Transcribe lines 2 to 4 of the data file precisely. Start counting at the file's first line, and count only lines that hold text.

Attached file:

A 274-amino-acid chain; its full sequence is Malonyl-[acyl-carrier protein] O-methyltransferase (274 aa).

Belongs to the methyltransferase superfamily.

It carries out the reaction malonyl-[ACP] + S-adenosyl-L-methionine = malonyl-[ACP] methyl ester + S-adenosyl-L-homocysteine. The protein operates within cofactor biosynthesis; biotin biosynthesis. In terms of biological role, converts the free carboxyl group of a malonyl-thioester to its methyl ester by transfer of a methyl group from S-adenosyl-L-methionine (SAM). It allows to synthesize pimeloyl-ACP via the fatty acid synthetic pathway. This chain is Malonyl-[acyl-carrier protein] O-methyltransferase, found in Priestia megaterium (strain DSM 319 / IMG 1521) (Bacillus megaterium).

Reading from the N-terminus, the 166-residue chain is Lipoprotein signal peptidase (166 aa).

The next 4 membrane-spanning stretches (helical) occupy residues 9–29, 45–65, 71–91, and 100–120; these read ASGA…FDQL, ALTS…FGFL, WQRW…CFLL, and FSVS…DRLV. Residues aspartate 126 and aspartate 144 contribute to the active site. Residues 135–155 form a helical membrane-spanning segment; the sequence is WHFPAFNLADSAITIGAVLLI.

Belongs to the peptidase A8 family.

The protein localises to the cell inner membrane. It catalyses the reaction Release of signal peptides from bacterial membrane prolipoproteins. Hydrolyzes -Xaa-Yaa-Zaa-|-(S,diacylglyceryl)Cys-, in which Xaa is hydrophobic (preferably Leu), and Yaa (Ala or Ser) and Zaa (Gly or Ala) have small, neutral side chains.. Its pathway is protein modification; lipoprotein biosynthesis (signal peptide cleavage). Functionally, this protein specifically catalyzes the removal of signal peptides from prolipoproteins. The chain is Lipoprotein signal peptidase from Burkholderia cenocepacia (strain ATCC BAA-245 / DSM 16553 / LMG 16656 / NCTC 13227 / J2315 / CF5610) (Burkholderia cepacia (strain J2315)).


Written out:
Belongs to the methyltransferase superfamily.

It carries out the reaction malonyl-[ACP] + S-adenosyl-L-methionine = malonyl-[ACP] methyl ester + S-adenosyl-L-homocysteine. The protein operates within cofactor biosynthesis; biotin biosynthesis. In terms of biological role, converts the free carboxyl group of a malonyl-thioester to its methyl ester by transfer of a methyl group from S-adenosyl-L-methionine (SAM). It allows to synthesize pimeloyl-ACP via the fatty acid synthetic pathway. This chain is Malonyl-[acyl-carrier protein] O-methyltransferase, found in Priestia megaterium (strain DSM 319 / IMG 1521) (Bacillus megaterium).

Reading from the N-terminus, the 166-residue chain is Lipoprotein signal peptidase (166 aa).